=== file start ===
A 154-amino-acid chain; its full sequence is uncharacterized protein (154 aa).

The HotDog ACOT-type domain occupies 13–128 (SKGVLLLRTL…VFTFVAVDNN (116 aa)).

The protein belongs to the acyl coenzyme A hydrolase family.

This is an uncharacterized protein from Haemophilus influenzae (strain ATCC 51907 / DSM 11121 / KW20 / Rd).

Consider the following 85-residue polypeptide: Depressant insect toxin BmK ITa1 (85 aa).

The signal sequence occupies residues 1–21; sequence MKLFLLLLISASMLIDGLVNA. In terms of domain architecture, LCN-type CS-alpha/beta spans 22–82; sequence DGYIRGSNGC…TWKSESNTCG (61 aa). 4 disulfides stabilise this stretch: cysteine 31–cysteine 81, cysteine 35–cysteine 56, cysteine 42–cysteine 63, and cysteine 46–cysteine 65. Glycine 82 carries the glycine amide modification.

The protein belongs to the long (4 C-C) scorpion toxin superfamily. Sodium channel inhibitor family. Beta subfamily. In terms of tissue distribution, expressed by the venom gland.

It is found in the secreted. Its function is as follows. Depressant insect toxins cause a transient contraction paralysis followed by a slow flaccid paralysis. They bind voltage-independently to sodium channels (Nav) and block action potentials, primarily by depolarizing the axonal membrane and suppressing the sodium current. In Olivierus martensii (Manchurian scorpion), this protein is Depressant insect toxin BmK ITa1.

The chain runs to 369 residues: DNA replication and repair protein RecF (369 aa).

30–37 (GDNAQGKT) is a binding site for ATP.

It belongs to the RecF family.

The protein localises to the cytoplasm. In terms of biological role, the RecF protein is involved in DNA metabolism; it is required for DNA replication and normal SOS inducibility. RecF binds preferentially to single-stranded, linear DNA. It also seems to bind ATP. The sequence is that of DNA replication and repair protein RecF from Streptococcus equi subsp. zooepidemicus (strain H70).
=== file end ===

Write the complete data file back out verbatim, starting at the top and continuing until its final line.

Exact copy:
A 154-amino-acid chain; its full sequence is uncharacterized protein (154 aa).

The HotDog ACOT-type domain occupies 13–128 (SKGVLLLRTL…VFTFVAVDNN (116 aa)).

The protein belongs to the acyl coenzyme A hydrolase family.

This is an uncharacterized protein from Haemophilus influenzae (strain ATCC 51907 / DSM 11121 / KW20 / Rd).

Consider the following 85-residue polypeptide: Depressant insect toxin BmK ITa1 (85 aa).

The signal sequence occupies residues 1–21; sequence MKLFLLLLISASMLIDGLVNA. In terms of domain architecture, LCN-type CS-alpha/beta spans 22–82; sequence DGYIRGSNGC…TWKSESNTCG (61 aa). 4 disulfides stabilise this stretch: cysteine 31–cysteine 81, cysteine 35–cysteine 56, cysteine 42–cysteine 63, and cysteine 46–cysteine 65. Glycine 82 carries the glycine amide modification.

The protein belongs to the long (4 C-C) scorpion toxin superfamily. Sodium channel inhibitor family. Beta subfamily. In terms of tissue distribution, expressed by the venom gland.

It is found in the secreted. Its function is as follows. Depressant insect toxins cause a transient contraction paralysis followed by a slow flaccid paralysis. They bind voltage-independently to sodium channels (Nav) and block action potentials, primarily by depolarizing the axonal membrane and suppressing the sodium current. In Olivierus martensii (Manchurian scorpion), this protein is Depressant insect toxin BmK ITa1.

The chain runs to 369 residues: DNA replication and repair protein RecF (369 aa).

30–37 (GDNAQGKT) is a binding site for ATP.

It belongs to the RecF family.

The protein localises to the cytoplasm. In terms of biological role, the RecF protein is involved in DNA metabolism; it is required for DNA replication and normal SOS inducibility. RecF binds preferentially to single-stranded, linear DNA. It also seems to bind ATP. The sequence is that of DNA replication and repair protein RecF from Streptococcus equi subsp. zooepidemicus (strain H70).